Saturday, November 14, 2009

Port increases appeal of Hidalgo County sites

Port increases appeal of Hidalgo County sites
November 13, 2009 10:30 PM
Jared Janes

The distance between downtown Houston and the Port of Houston is the same as the distance separating the Port of Brownsville and McAllen.

While Houston’s two assets are viewed as part and parcel of Greater Houston, the Rio Grande Valley has struggled to brand the Brownsville port as part of a larger metroplex, said Eduardo Campirano, the director of the Port of Brownsville. But when it comes to marketing Hidalgo County sites designated as “shovel-ready” for large-scale industrial development, the port can’t be left out of the plans.

“Without a doubt, you have to look at all the assets the Valley has,” Campirano said. “By positioning ourselves as a complimentary aspect, the region obviously benefits.”

The Rio South Texas Economic Council, a group formed last year to market the region, is certifying two Cameron County sites as shovel-ready — one in Brownsville and one in Harlingen.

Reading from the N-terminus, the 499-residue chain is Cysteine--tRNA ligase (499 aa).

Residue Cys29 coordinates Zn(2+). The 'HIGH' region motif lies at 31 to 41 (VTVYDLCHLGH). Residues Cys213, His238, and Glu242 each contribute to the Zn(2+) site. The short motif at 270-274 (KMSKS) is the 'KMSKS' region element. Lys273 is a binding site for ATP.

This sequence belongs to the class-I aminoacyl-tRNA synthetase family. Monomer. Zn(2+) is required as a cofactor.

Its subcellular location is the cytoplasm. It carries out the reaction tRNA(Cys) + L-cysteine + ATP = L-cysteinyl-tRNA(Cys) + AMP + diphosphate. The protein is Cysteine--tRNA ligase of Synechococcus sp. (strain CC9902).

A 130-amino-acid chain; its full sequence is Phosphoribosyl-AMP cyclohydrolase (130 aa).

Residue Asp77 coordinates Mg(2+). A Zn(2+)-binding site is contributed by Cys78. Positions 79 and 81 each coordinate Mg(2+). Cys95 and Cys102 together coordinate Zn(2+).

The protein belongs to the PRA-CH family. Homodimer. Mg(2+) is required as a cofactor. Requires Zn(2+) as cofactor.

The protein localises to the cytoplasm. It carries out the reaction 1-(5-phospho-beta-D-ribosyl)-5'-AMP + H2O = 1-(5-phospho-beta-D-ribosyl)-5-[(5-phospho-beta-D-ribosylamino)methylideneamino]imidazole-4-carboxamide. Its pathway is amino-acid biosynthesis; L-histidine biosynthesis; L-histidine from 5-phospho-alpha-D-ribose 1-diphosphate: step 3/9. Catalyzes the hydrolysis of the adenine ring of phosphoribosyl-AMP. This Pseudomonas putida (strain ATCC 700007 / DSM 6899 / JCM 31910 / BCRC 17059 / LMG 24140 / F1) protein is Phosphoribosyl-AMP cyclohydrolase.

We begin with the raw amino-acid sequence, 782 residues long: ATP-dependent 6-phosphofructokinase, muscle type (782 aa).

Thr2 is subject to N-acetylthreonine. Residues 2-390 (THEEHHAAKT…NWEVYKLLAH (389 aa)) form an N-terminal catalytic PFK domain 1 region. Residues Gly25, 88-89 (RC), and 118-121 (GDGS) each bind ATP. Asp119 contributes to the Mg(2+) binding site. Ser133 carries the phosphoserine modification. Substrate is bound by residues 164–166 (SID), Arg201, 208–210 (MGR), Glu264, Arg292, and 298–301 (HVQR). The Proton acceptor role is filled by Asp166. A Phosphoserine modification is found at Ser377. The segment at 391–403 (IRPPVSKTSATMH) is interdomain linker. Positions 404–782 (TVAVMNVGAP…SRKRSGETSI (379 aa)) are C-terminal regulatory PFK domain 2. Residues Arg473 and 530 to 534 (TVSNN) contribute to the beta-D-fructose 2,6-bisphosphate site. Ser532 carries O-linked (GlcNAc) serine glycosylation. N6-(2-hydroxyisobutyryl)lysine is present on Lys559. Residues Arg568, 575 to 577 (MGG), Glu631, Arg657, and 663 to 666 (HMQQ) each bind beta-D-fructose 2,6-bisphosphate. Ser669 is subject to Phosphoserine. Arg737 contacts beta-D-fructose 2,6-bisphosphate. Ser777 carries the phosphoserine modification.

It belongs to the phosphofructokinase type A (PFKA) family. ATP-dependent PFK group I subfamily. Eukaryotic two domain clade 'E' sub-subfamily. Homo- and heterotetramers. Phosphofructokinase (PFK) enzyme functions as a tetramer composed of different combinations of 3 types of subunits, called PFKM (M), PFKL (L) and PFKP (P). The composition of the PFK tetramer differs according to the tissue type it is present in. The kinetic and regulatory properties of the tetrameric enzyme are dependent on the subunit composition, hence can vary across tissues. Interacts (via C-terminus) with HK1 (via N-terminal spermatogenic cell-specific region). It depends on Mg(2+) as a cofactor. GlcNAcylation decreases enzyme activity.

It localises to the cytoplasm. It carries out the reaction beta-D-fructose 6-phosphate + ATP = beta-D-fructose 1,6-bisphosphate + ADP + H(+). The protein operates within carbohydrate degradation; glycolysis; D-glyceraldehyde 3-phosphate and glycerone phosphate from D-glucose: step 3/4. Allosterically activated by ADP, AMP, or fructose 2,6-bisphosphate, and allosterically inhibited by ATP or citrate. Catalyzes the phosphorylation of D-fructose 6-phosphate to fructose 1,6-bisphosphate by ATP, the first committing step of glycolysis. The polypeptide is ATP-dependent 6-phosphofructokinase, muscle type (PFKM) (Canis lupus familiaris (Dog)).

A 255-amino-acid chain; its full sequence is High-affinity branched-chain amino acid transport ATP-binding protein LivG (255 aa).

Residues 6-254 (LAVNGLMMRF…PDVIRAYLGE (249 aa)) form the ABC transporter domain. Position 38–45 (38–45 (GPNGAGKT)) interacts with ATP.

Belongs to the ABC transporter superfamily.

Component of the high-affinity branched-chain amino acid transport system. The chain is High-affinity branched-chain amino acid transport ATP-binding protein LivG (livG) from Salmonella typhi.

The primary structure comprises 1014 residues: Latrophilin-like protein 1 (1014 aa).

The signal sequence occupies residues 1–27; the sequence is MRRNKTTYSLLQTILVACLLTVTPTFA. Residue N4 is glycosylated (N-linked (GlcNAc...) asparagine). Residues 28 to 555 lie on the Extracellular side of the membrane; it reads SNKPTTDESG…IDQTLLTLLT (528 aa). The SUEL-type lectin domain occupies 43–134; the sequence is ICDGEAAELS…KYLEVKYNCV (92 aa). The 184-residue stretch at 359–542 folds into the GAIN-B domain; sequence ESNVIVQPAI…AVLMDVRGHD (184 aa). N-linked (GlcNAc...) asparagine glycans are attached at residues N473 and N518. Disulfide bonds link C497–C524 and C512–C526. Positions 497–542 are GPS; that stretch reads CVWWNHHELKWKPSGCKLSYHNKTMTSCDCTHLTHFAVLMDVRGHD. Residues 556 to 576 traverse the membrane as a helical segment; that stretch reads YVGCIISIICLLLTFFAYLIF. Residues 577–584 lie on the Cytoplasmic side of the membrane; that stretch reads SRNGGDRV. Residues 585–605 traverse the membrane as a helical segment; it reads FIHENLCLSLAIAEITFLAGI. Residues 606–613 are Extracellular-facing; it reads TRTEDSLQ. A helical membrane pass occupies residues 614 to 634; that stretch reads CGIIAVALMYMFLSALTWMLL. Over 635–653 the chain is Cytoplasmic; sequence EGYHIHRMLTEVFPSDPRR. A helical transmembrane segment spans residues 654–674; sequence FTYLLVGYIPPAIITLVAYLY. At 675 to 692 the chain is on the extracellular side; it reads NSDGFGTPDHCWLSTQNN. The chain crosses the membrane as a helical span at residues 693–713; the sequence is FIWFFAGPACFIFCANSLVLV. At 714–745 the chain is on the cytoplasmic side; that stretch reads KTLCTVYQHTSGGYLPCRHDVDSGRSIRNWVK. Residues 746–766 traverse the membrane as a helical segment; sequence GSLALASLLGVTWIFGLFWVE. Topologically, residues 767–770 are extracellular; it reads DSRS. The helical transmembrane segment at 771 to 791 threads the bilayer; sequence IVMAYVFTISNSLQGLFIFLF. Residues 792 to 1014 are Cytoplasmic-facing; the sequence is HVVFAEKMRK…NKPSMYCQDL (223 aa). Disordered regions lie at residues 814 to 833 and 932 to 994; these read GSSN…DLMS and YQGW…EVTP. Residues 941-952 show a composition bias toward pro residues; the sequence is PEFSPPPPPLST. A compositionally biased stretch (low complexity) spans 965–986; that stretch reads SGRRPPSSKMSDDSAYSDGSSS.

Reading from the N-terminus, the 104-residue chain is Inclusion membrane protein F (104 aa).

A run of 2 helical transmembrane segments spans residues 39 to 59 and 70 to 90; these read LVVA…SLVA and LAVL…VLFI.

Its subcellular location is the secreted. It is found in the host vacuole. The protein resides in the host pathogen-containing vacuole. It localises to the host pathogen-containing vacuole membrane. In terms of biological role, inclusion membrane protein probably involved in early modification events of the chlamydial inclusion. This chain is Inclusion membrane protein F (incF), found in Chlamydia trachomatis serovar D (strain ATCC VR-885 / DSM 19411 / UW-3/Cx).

Easy access to the port will be a selling point for all of the area’s shovel-ready locations, but the port may also have its own ready-to-go site soon, said Gilbert Salinas, vice president of the Brownsville Economic Development Corp. The city is looking to partner with the port to certify a mega-site, a tract of land 500 acres or larger that is used to attract heavy manufacturing that relies on immediate access to a deepwater port.

With the shovel-ready tag already in place for a 73-acre site in a city-owned industrial park, Salinas said, the city plans to apply the expertise accumulated during that process to the certification of the port mega-site.

“We’re already seeing the benefits,” he said of the designation, noting a food processing company from Monterrey, N.L., has already requested space at the industrial park. “From here, we’ll use this as our blueprint for the next site we want to certify at the Port of Brownsville.”

As a regional asset, the port helps all parts of the Valley compete globally by offering a way to export goods using all major transportation modes, Campirano said. Using all the available means of transport helps the area produce an inventory that says “there is nothing the region can’t handle,” he said.

“If we position ourselves, there’s no reason we can’t compete for manufacturing, industrial or any other kind of company that is looking to expand.”